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Schrems II judgement – what does it mean for privacy and personal data in the UK and US?

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Schrems II judgement – what does it mean for privacy and personal data in the UK and US?

By Lydia Lavender, managing consultant at NCC Group

In the latest news concerning how the personal data of people in the EU is transferred to the United States, the European Court of Justice has ruled that the protections afforded by the EU-US Privacy Shield are not adequate.

On 16th July, this much anticipated judgement, in what is known widely as Schrems II, also ruled that the use of Standard Contractual Clauses (SCC) remain valid. However, the decisions now have the privacy world in a spin, trying to work out what they need to do to make their international transfers comply with the GDPR.

With a lot of legal jargon and complicated documents being issued, we have simplified the case and decision to help you to understand the changes.

Background

The story started when Austrian citizen Maximillian Schrems raised a complaint regarding the security of his data with the Irish Data Protection Commissioner against Facebook, Ireland for transferring and processing his personal data outside of the EU to Facebook US.

There have been various investigations and decisions by the court around Safe Harbour, SCC and Privacy Shield leading to the current decision by the Court of Justice. 

What happened?

The Court determined that: 

  • the GDPR will apply to the transfer of data to any third country;
  • that protection must be in place at least equivalent to the GDPR;
  • that supervisory authorities must suspend or prohibit transfers where it is believed adequate security is not in place;
  • that the SCC decision is valid and therefore SSCs are also still valid; and
  • that the Privacy Shield Decision is invalid because the security of the data in the US is not equivalent to that required by the GDPR as the processing of data is not limited to only that which is necessary due to the US legal system allowing full access to all data stored.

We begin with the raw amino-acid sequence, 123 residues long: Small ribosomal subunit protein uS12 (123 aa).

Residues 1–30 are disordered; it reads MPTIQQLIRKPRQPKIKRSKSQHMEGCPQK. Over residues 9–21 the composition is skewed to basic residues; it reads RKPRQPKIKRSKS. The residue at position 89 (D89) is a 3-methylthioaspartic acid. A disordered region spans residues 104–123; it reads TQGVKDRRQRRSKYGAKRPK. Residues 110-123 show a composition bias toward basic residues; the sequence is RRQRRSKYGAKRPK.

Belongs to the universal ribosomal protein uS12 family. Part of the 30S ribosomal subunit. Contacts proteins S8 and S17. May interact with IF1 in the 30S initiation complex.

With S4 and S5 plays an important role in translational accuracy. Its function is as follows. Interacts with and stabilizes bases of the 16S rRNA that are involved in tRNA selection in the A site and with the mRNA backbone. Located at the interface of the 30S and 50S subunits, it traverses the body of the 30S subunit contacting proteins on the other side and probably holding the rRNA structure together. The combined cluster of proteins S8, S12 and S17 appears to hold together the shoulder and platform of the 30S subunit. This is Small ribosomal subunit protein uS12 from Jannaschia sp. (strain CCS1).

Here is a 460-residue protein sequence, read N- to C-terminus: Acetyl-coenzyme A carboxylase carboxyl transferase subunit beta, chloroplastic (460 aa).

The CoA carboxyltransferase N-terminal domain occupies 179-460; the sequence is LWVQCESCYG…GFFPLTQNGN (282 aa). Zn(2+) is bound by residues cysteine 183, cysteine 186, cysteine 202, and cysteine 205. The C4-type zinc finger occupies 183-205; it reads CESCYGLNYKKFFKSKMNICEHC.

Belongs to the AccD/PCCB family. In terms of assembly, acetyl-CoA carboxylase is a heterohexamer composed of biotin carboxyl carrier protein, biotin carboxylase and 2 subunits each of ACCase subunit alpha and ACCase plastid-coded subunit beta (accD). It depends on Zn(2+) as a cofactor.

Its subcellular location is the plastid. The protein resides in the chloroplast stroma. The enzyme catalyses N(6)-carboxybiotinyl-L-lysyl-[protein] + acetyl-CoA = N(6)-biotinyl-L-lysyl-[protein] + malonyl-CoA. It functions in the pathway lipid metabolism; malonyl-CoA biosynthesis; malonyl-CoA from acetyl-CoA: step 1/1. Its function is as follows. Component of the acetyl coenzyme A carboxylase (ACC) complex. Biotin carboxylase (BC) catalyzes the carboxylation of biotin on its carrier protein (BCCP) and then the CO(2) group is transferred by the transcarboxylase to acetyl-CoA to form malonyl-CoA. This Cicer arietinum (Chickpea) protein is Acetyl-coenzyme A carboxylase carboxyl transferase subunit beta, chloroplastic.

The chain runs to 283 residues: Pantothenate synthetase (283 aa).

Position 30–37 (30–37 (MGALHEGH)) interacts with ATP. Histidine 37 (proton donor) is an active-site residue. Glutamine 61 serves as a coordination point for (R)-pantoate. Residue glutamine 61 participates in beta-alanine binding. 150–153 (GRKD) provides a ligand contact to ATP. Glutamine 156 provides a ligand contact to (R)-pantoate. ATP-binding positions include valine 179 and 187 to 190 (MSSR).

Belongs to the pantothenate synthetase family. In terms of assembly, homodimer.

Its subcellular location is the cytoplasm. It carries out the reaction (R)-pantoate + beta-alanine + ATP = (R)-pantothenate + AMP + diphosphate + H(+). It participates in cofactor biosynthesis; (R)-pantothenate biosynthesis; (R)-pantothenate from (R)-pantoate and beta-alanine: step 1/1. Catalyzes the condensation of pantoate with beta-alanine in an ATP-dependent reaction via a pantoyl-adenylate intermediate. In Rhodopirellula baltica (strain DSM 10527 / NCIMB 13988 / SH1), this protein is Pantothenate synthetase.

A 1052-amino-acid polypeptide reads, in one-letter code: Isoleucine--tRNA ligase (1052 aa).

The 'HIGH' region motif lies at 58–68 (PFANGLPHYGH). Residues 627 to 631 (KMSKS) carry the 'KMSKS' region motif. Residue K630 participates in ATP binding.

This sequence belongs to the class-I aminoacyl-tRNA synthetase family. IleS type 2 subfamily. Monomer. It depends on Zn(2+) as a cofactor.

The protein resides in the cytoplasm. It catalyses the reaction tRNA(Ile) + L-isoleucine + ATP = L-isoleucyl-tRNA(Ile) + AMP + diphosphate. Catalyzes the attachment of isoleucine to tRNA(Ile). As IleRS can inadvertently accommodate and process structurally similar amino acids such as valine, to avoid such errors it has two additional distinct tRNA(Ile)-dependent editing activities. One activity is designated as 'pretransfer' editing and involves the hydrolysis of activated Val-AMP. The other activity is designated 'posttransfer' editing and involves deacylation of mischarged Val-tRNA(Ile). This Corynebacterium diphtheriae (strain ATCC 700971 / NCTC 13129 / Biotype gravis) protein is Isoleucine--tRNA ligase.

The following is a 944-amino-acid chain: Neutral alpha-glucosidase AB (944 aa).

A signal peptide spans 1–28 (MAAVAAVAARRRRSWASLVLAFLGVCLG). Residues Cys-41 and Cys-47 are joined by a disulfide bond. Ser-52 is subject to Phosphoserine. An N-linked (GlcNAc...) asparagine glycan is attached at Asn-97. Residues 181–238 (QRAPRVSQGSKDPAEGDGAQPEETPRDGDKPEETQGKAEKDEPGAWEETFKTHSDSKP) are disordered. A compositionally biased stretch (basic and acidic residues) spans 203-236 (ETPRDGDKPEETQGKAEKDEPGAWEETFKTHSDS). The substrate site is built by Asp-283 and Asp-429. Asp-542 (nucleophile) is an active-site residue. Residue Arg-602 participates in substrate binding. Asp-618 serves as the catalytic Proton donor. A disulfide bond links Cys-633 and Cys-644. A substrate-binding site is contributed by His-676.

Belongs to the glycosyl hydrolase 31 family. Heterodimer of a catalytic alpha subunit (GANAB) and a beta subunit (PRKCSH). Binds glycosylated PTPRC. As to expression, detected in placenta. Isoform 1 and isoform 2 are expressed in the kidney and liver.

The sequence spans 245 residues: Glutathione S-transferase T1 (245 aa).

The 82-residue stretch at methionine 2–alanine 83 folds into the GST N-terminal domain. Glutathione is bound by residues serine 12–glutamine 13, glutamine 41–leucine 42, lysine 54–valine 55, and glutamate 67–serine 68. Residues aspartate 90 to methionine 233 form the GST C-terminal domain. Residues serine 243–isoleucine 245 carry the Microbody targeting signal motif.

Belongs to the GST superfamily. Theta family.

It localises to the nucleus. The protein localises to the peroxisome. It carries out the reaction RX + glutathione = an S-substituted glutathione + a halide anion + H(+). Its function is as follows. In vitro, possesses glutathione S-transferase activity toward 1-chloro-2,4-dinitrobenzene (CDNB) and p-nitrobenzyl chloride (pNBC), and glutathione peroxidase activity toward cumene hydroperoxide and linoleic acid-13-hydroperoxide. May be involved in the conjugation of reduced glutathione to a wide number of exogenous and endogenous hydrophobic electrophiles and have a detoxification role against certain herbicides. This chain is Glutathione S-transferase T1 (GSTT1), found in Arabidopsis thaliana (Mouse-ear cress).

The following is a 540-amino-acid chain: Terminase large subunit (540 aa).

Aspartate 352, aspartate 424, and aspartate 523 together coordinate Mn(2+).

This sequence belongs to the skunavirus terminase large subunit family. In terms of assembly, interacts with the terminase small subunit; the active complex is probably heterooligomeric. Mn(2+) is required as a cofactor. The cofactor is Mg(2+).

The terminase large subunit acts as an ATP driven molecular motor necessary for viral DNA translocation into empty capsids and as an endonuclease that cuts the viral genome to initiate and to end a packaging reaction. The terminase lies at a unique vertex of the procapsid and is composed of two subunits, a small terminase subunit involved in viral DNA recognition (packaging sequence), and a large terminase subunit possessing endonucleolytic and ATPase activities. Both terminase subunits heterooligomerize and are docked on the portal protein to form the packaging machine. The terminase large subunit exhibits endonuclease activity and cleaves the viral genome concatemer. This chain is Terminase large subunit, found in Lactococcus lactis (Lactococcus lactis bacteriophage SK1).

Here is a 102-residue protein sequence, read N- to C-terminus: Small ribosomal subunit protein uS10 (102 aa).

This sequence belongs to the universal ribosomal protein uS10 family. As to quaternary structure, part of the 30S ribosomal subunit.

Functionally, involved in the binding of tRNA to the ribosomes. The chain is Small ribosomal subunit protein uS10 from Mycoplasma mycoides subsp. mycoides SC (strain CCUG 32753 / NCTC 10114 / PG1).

So, what does this mean?

Where personal data is being sent to the US from the EU for processing, you can no longer rely on Privacy Shield. Going forward, you will need to be clear on the controls in place within the US entity, along with the contractual agreements that have been agreed.

What can you do to prepare?

While there is still speculation around the impact of this decision, there are a number of acceptable mechanisms still in place to allow the transfer of personal data outside of the EU.

There are a few simple steps that you can take today to put you in a strong position when the outcome of this decision is fully understood:

  1. Review your data flow maps to understand if and where data is sent outside of the EU.
  2. Review third party agreements and contracts to ensure adequate wording is used regarding the security of personal data transfers. 
  3. Where SCCs are used, the level of protection in the third country must be reviewed initially.
  4. DPAs (Data Processing Agreements) must focus on the transfer of data, and as such must be reviewed.
  5. Conduct due diligence reviews on any third party to whom you transfer data to ensure adequate security is implemented to meet GDPR requirements.

We will keep you updated as things develop so do stop back again soon for more information and advice, or get in touch with our team to find out more.

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